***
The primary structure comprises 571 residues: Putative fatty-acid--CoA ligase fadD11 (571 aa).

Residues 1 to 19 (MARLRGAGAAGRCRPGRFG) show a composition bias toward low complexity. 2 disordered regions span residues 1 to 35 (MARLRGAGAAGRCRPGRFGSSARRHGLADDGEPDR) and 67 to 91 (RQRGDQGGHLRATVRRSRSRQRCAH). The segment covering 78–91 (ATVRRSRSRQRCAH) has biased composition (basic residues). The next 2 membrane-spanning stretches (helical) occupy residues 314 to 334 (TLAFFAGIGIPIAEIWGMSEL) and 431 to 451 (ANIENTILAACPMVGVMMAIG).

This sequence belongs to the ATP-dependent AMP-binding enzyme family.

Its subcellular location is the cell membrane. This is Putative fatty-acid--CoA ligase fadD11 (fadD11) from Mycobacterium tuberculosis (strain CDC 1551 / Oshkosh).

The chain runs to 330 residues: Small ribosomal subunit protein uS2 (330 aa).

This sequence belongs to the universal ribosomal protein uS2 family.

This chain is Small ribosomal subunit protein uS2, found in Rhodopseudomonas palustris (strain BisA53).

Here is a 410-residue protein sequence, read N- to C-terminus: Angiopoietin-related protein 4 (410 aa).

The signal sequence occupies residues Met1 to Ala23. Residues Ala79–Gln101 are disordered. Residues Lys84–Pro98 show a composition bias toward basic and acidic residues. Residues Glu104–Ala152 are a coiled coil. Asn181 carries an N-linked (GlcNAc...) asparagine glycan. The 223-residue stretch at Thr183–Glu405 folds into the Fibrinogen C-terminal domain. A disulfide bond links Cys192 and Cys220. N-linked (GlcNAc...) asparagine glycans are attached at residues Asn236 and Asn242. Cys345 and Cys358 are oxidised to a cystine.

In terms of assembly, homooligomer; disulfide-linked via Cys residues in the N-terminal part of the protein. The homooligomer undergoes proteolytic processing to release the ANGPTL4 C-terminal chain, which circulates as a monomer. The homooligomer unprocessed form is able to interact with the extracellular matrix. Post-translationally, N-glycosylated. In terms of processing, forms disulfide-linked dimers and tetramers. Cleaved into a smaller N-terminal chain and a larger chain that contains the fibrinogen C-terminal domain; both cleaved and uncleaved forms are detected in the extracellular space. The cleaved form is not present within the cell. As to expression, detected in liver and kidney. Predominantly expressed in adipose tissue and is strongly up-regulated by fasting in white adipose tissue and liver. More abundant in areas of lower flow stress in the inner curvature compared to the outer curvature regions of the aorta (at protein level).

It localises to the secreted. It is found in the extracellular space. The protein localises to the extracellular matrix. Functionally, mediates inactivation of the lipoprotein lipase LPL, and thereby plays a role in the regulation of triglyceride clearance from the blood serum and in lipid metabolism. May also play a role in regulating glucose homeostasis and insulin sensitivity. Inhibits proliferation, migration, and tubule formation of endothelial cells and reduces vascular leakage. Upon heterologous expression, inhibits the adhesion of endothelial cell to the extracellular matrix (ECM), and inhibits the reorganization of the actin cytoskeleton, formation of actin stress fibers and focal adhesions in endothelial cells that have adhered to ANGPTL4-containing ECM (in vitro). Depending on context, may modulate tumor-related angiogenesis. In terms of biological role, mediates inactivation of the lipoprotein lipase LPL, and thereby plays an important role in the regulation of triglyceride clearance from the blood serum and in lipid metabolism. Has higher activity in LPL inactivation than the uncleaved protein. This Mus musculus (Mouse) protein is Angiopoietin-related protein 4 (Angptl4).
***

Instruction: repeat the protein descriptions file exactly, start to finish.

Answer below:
The primary structure comprises 571 residues: Putative fatty-acid--CoA ligase fadD11 (571 aa).

Residues 1 to 19 (MARLRGAGAAGRCRPGRFG) show a composition bias toward low complexity. 2 disordered regions span residues 1 to 35 (MARLRGAGAAGRCRPGRFGSSARRHGLADDGEPDR) and 67 to 91 (RQRGDQGGHLRATVRRSRSRQRCAH). The segment covering 78–91 (ATVRRSRSRQRCAH) has biased composition (basic residues). The next 2 membrane-spanning stretches (helical) occupy residues 314 to 334 (TLAFFAGIGIPIAEIWGMSEL) and 431 to 451 (ANIENTILAACPMVGVMMAIG).

This sequence belongs to the ATP-dependent AMP-binding enzyme family.

Its subcellular location is the cell membrane. This is Putative fatty-acid--CoA ligase fadD11 (fadD11) from Mycobacterium tuberculosis (strain CDC 1551 / Oshkosh).

The chain runs to 330 residues: Small ribosomal subunit protein uS2 (330 aa).

This sequence belongs to the universal ribosomal protein uS2 family.

This chain is Small ribosomal subunit protein uS2, found in Rhodopseudomonas palustris (strain BisA53).

Here is a 410-residue protein sequence, read N- to C-terminus: Angiopoietin-related protein 4 (410 aa).

The signal sequence occupies residues Met1 to Ala23. Residues Ala79–Gln101 are disordered. Residues Lys84–Pro98 show a composition bias toward basic and acidic residues. Residues Glu104–Ala152 are a coiled coil. Asn181 carries an N-linked (GlcNAc...) asparagine glycan. The 223-residue stretch at Thr183–Glu405 folds into the Fibrinogen C-terminal domain. A disulfide bond links Cys192 and Cys220. N-linked (GlcNAc...) asparagine glycans are attached at residues Asn236 and Asn242. Cys345 and Cys358 are oxidised to a cystine.

In terms of assembly, homooligomer; disulfide-linked via Cys residues in the N-terminal part of the protein. The homooligomer undergoes proteolytic processing to release the ANGPTL4 C-terminal chain, which circulates as a monomer. The homooligomer unprocessed form is able to interact with the extracellular matrix. Post-translationally, N-glycosylated. In terms of processing, forms disulfide-linked dimers and tetramers. Cleaved into a smaller N-terminal chain and a larger chain that contains the fibrinogen C-terminal domain; both cleaved and uncleaved forms are detected in the extracellular space. The cleaved form is not present within the cell. As to expression, detected in liver and kidney. Predominantly expressed in adipose tissue and is strongly up-regulated by fasting in white adipose tissue and liver. More abundant in areas of lower flow stress in the inner curvature compared to the outer curvature regions of the aorta (at protein level).

It localises to the secreted. It is found in the extracellular space. The protein localises to the extracellular matrix. Functionally, mediates inactivation of the lipoprotein lipase LPL, and thereby plays a role in the regulation of triglyceride clearance from the blood serum and in lipid metabolism. May also play a role in regulating glucose homeostasis and insulin sensitivity. Inhibits proliferation, migration, and tubule formation of endothelial cells and reduces vascular leakage. Upon heterologous expression, inhibits the adhesion of endothelial cell to the extracellular matrix (ECM), and inhibits the reorganization of the actin cytoskeleton, formation of actin stress fibers and focal adhesions in endothelial cells that have adhered to ANGPTL4-containing ECM (in vitro). Depending on context, may modulate tumor-related angiogenesis. In terms of biological role, mediates inactivation of the lipoprotein lipase LPL, and thereby plays an important role in the regulation of triglyceride clearance from the blood serum and in lipid metabolism. Has higher activity in LPL inactivation than the uncleaved protein. This Mus musculus (Mouse) protein is Angiopoietin-related protein 4 (Angptl4).